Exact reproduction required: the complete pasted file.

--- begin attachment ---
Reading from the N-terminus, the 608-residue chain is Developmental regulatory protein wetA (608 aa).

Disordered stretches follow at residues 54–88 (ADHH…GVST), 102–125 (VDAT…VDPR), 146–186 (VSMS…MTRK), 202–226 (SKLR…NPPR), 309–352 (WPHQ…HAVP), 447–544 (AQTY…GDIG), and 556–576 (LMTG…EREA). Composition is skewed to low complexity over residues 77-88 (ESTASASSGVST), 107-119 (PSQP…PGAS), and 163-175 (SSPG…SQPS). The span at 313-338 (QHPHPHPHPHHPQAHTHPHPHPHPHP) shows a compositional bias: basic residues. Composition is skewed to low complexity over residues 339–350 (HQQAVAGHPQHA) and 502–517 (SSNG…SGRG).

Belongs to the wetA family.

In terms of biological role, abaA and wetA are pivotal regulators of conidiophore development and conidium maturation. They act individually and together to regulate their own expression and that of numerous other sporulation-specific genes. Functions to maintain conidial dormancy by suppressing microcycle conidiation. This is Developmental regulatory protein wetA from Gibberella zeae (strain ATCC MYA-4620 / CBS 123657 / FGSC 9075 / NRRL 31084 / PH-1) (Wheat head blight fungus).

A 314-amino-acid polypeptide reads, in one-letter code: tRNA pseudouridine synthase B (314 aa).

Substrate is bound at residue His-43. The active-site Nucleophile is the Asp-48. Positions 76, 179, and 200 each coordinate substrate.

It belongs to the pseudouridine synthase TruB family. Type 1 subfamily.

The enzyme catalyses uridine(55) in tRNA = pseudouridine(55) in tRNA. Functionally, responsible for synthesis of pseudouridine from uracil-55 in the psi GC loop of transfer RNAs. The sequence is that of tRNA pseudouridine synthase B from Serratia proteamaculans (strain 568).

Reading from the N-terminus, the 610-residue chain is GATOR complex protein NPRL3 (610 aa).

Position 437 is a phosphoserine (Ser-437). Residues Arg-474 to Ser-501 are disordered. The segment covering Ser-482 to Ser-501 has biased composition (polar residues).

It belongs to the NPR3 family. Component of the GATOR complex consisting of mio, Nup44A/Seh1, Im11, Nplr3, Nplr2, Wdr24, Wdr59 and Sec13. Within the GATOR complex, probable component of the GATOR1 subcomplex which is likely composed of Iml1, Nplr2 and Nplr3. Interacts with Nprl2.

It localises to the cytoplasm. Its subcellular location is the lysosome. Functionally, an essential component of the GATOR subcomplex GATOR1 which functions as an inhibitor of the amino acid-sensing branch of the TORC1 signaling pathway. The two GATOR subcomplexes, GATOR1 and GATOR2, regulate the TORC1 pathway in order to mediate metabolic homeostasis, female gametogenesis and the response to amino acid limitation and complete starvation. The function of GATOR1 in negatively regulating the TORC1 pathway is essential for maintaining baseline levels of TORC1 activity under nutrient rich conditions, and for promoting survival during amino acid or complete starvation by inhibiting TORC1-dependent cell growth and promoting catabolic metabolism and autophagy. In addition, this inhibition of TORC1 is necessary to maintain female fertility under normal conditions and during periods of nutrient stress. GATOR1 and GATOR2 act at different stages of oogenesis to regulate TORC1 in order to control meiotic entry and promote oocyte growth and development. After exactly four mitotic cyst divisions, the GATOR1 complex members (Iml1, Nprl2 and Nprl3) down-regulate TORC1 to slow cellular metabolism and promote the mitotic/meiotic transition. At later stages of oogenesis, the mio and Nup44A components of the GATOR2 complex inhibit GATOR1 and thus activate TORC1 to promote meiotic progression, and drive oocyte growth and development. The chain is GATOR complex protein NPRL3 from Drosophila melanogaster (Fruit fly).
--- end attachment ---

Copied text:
Reading from the N-terminus, the 608-residue chain is Developmental regulatory protein wetA (608 aa).

Disordered stretches follow at residues 54–88 (ADHH…GVST), 102–125 (VDAT…VDPR), 146–186 (VSMS…MTRK), 202–226 (SKLR…NPPR), 309–352 (WPHQ…HAVP), 447–544 (AQTY…GDIG), and 556–576 (LMTG…EREA). Composition is skewed to low complexity over residues 77-88 (ESTASASSGVST), 107-119 (PSQP…PGAS), and 163-175 (SSPG…SQPS). The span at 313-338 (QHPHPHPHPHHPQAHTHPHPHPHPHP) shows a compositional bias: basic residues. Composition is skewed to low complexity over residues 339–350 (HQQAVAGHPQHA) and 502–517 (SSNG…SGRG).

Belongs to the wetA family.

In terms of biological role, abaA and wetA are pivotal regulators of conidiophore development and conidium maturation. They act individually and together to regulate their own expression and that of numerous other sporulation-specific genes. Functions to maintain conidial dormancy by suppressing microcycle conidiation. This is Developmental regulatory protein wetA from Gibberella zeae (strain ATCC MYA-4620 / CBS 123657 / FGSC 9075 / NRRL 31084 / PH-1) (Wheat head blight fungus).

A 314-amino-acid polypeptide reads, in one-letter code: tRNA pseudouridine synthase B (314 aa).

Substrate is bound at residue His-43. The active-site Nucleophile is the Asp-48. Positions 76, 179, and 200 each coordinate substrate.

It belongs to the pseudouridine synthase TruB family. Type 1 subfamily.

The enzyme catalyses uridine(55) in tRNA = pseudouridine(55) in tRNA. Functionally, responsible for synthesis of pseudouridine from uracil-55 in the psi GC loop of transfer RNAs. The sequence is that of tRNA pseudouridine synthase B from Serratia proteamaculans (strain 568).

Reading from the N-terminus, the 610-residue chain is GATOR complex protein NPRL3 (610 aa).

Position 437 is a phosphoserine (Ser-437). Residues Arg-474 to Ser-501 are disordered. The segment covering Ser-482 to Ser-501 has biased composition (polar residues).

It belongs to the NPR3 family. Component of the GATOR complex consisting of mio, Nup44A/Seh1, Im11, Nplr3, Nplr2, Wdr24, Wdr59 and Sec13. Within the GATOR complex, probable component of the GATOR1 subcomplex which is likely composed of Iml1, Nplr2 and Nplr3. Interacts with Nprl2.

It localises to the cytoplasm. Its subcellular location is the lysosome. Functionally, an essential component of the GATOR subcomplex GATOR1 which functions as an inhibitor of the amino acid-sensing branch of the TORC1 signaling pathway. The two GATOR subcomplexes, GATOR1 and GATOR2, regulate the TORC1 pathway in order to mediate metabolic homeostasis, female gametogenesis and the response to amino acid limitation and complete starvation. The function of GATOR1 in negatively regulating the TORC1 pathway is essential for maintaining baseline levels of TORC1 activity under nutrient rich conditions, and for promoting survival during amino acid or complete starvation by inhibiting TORC1-dependent cell growth and promoting catabolic metabolism and autophagy. In addition, this inhibition of TORC1 is necessary to maintain female fertility under normal conditions and during periods of nutrient stress. GATOR1 and GATOR2 act at different stages of oogenesis to regulate TORC1 in order to control meiotic entry and promote oocyte growth and development. After exactly four mitotic cyst divisions, the GATOR1 complex members (Iml1, Nprl2 and Nprl3) down-regulate TORC1 to slow cellular metabolism and promote the mitotic/meiotic transition. At later stages of oogenesis, the mio and Nup44A components of the GATOR2 complex inhibit GATOR1 and thus activate TORC1 to promote meiotic progression, and drive oocyte growth and development. The chain is GATOR complex protein NPRL3 from Drosophila melanogaster (Fruit fly).